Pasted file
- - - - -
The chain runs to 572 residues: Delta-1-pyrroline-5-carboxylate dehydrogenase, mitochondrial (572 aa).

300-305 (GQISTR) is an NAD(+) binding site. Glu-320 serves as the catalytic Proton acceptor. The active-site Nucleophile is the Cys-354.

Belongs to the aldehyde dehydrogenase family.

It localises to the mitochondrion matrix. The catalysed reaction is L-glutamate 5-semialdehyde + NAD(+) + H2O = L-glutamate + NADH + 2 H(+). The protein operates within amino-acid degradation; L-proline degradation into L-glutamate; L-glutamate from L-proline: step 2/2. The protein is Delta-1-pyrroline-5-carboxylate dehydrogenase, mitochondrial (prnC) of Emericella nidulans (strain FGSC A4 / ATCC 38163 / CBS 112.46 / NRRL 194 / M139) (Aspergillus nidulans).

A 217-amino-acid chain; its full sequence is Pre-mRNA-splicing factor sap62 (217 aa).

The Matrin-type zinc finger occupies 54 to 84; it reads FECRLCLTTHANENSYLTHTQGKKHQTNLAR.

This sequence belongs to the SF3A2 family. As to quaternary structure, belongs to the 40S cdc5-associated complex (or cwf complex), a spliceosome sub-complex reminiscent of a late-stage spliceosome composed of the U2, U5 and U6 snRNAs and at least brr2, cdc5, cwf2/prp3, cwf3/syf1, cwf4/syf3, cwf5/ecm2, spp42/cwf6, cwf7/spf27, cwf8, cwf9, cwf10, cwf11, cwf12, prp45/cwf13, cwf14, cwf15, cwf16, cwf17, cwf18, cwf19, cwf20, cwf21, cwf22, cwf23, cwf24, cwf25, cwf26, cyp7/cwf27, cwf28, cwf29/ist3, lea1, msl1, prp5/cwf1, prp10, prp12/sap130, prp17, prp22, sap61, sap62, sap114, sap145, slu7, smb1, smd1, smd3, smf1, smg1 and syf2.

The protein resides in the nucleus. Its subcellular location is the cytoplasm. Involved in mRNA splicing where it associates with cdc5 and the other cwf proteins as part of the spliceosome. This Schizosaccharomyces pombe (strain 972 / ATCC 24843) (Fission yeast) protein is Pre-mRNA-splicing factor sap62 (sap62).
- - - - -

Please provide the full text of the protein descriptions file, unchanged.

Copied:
The chain runs to 572 residues: Delta-1-pyrroline-5-carboxylate dehydrogenase, mitochondrial (572 aa).

300-305 (GQISTR) is an NAD(+) binding site. Glu-320 serves as the catalytic Proton acceptor. The active-site Nucleophile is the Cys-354.

Belongs to the aldehyde dehydrogenase family.

It localises to the mitochondrion matrix. The catalysed reaction is L-glutamate 5-semialdehyde + NAD(+) + H2O = L-glutamate + NADH + 2 H(+). The protein operates within amino-acid degradation; L-proline degradation into L-glutamate; L-glutamate from L-proline: step 2/2. The protein is Delta-1-pyrroline-5-carboxylate dehydrogenase, mitochondrial (prnC) of Emericella nidulans (strain FGSC A4 / ATCC 38163 / CBS 112.46 / NRRL 194 / M139) (Aspergillus nidulans).

A 217-amino-acid chain; its full sequence is Pre-mRNA-splicing factor sap62 (217 aa).

The Matrin-type zinc finger occupies 54 to 84; it reads FECRLCLTTHANENSYLTHTQGKKHQTNLAR.

This sequence belongs to the SF3A2 family. As to quaternary structure, belongs to the 40S cdc5-associated complex (or cwf complex), a spliceosome sub-complex reminiscent of a late-stage spliceosome composed of the U2, U5 and U6 snRNAs and at least brr2, cdc5, cwf2/prp3, cwf3/syf1, cwf4/syf3, cwf5/ecm2, spp42/cwf6, cwf7/spf27, cwf8, cwf9, cwf10, cwf11, cwf12, prp45/cwf13, cwf14, cwf15, cwf16, cwf17, cwf18, cwf19, cwf20, cwf21, cwf22, cwf23, cwf24, cwf25, cwf26, cyp7/cwf27, cwf28, cwf29/ist3, lea1, msl1, prp5/cwf1, prp10, prp12/sap130, prp17, prp22, sap61, sap62, sap114, sap145, slu7, smb1, smd1, smd3, smf1, smg1 and syf2.

The protein resides in the nucleus. Its subcellular location is the cytoplasm. Involved in mRNA splicing where it associates with cdc5 and the other cwf proteins as part of the spliceosome. This Schizosaccharomyces pombe (strain 972 / ATCC 24843) (Fission yeast) protein is Pre-mRNA-splicing factor sap62 (sap62).